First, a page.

“You have got to be very close to a person to see whether or not they have cellphones up to their face,” she said. “It’s a dangerous action itself, to text and drive, and people who do that should be pulled over and given a citation.”
She said the seatbelt law followed the same path through the Legislature, though it was seven years before that statute moved from being a secondary offense to a primary offense. Now, she said, seatbelt use is part of the driving culture. Almost everyone, she said, straps a seatbelt on when they get into a car.
“We want to create the same type of habit with texting,” Sachs said. “When you get into the car, you don’t use your cellphone.”
Whether the law is changing driving behavior remains to be seen. A recent survey in Connecticut, which in 2006 became the first state in the country to pass a texting ban, found that while 90 percent of those questioned knew texting while driving was illegal, less than 20 percent of those who admitted to texting were willing to stop.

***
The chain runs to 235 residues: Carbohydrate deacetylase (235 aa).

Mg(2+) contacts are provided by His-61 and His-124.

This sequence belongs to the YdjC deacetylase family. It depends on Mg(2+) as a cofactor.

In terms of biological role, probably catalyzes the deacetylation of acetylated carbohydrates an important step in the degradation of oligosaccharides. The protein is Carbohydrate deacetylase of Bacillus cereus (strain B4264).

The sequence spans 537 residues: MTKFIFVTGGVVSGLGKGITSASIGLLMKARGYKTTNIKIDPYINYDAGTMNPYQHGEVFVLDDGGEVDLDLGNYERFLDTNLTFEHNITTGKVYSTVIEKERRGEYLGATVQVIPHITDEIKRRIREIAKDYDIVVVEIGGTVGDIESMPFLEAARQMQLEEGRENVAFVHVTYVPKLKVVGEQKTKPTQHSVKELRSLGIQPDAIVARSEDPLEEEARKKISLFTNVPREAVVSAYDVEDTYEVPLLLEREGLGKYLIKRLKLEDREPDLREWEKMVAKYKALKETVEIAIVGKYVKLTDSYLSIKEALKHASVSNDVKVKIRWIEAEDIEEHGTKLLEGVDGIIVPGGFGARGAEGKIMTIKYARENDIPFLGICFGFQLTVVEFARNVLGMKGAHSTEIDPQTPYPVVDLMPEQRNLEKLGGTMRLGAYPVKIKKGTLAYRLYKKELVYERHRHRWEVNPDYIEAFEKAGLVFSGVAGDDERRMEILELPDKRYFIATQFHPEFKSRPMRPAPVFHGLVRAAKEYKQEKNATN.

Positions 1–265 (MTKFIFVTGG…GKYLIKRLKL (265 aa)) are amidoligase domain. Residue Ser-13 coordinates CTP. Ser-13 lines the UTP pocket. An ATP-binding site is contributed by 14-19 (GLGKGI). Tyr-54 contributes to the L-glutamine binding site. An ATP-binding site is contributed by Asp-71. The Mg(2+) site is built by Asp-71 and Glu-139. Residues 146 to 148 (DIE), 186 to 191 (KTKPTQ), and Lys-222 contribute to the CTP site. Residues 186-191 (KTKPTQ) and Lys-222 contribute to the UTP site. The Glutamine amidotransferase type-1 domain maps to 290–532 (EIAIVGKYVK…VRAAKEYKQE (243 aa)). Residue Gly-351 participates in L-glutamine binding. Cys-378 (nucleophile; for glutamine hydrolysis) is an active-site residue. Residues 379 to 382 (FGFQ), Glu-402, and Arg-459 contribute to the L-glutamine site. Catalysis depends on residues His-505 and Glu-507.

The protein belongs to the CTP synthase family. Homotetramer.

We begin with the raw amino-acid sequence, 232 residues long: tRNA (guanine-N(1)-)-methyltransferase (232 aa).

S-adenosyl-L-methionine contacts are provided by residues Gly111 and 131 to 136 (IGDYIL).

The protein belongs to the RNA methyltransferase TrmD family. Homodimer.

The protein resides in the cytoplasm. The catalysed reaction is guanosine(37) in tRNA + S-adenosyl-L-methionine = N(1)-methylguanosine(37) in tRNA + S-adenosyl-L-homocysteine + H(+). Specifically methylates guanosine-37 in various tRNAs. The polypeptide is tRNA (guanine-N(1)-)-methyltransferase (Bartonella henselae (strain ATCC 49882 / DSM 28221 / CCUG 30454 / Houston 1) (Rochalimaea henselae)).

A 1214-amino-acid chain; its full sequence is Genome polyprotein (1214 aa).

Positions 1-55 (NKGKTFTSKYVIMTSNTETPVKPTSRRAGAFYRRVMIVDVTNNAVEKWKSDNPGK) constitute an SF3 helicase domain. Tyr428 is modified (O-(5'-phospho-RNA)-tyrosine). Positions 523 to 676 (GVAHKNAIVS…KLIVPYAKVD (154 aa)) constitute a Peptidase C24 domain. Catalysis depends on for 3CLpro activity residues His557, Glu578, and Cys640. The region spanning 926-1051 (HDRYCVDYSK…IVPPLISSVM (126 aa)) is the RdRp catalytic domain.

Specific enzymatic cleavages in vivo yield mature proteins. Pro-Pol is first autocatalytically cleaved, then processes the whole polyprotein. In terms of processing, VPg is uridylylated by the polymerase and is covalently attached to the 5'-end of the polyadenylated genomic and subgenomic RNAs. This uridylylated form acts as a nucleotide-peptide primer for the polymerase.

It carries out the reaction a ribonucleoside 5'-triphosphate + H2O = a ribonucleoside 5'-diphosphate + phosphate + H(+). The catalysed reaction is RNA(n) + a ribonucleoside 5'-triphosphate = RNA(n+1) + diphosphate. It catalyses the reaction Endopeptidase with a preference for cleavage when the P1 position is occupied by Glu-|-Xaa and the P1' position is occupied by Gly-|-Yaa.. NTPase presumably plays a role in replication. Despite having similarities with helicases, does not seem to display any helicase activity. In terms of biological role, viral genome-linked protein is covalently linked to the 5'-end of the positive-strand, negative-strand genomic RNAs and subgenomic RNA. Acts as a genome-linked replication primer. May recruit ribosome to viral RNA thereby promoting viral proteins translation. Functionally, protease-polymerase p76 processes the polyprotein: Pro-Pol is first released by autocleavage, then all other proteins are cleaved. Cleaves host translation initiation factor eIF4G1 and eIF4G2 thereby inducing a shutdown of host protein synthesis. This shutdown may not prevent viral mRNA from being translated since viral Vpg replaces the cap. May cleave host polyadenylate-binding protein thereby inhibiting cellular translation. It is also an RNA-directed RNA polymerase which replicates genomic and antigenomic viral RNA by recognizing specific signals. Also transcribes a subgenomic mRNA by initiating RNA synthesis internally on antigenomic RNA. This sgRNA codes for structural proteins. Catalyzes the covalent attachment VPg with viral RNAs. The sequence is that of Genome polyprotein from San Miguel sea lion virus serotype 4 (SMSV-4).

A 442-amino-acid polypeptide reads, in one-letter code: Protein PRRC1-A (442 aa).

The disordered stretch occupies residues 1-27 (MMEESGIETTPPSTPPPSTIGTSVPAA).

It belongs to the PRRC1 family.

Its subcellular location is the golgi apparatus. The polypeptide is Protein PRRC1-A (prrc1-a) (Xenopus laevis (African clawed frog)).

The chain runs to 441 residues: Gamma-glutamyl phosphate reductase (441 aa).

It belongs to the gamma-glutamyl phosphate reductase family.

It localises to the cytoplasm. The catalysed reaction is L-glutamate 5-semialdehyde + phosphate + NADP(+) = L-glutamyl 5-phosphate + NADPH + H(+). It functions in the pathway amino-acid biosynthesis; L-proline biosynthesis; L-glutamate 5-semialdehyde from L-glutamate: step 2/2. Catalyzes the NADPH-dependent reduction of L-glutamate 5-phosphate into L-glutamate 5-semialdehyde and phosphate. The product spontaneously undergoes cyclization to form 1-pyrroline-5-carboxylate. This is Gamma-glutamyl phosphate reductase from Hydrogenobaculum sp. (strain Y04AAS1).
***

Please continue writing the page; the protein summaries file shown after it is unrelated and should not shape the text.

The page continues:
Connecticut law enforcement officers have handed out some 117,000 cellphone and distracted-driving citations since the law went into effect.
“Basically, our take is that texting while driving is a dangerous act, but our research has not shown any evidence that bans are very effective with dealing with the problem,” said Kristin Nevels, spokeswoman for the Insurance Institute for Highway Safety. “Texting is just another form of distracted driving, and that’s something that’s been on the roads forever.”
She said more should be done to educate drivers about distracted driving in general.
Distracted driving, she said, could be fussing with the radio, speeding, eating, reading or “screaming at your kids in the back seat.”
“The biggest thing is to keep your eyes on the road,” she said, “keep focused on the road at all times.”
Besides the hit a wallet or purse could take, texting ban proponents use the safety issue as the main point in their argument, hoping to convince drivers it is too dangerous to text while driving. The Federal Motor Carrier Safety Administration says texting drivers avert their eyes from the road for almost five seconds. At 55 mph, a driver can cross more than the equivalent of a football field without looking up while writing or reading a text.